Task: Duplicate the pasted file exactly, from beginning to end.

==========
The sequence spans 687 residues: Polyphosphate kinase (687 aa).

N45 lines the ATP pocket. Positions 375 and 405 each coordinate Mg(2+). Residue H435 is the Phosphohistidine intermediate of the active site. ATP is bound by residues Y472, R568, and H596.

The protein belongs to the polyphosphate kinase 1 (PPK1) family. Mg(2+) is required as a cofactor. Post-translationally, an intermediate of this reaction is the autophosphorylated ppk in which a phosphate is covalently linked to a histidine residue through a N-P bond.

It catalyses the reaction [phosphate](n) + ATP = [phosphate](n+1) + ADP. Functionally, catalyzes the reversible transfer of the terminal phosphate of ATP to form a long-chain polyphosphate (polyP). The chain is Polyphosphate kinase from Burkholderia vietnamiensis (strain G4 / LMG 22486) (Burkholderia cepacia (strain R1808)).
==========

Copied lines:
The sequence spans 687 residues: Polyphosphate kinase (687 aa).

N45 lines the ATP pocket. Positions 375 and 405 each coordinate Mg(2+). Residue H435 is the Phosphohistidine intermediate of the active site. ATP is bound by residues Y472, R568, and H596.

The protein belongs to the polyphosphate kinase 1 (PPK1) family. Mg(2+) is required as a cofactor. Post-translationally, an intermediate of this reaction is the autophosphorylated ppk in which a phosphate is covalently linked to a histidine residue through a N-P bond.

It catalyses the reaction [phosphate](n) + ATP = [phosphate](n+1) + ADP. Functionally, catalyzes the reversible transfer of the terminal phosphate of ATP to form a long-chain polyphosphate (polyP). The chain is Polyphosphate kinase from Burkholderia vietnamiensis (strain G4 / LMG 22486) (Burkholderia cepacia (strain R1808)).